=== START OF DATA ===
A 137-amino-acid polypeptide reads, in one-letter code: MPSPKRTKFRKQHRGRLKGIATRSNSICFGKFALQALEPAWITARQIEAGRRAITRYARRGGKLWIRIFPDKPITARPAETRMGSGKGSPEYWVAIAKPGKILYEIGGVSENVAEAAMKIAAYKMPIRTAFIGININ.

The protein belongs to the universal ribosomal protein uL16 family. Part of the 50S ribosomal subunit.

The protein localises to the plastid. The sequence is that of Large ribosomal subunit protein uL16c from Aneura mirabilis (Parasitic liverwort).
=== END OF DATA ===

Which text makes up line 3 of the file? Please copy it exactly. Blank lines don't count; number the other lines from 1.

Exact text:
The protein localises to the plastid. The sequence is that of Large ribosomal subunit protein uL16c from Aneura mirabilis (Parasitic liverwort).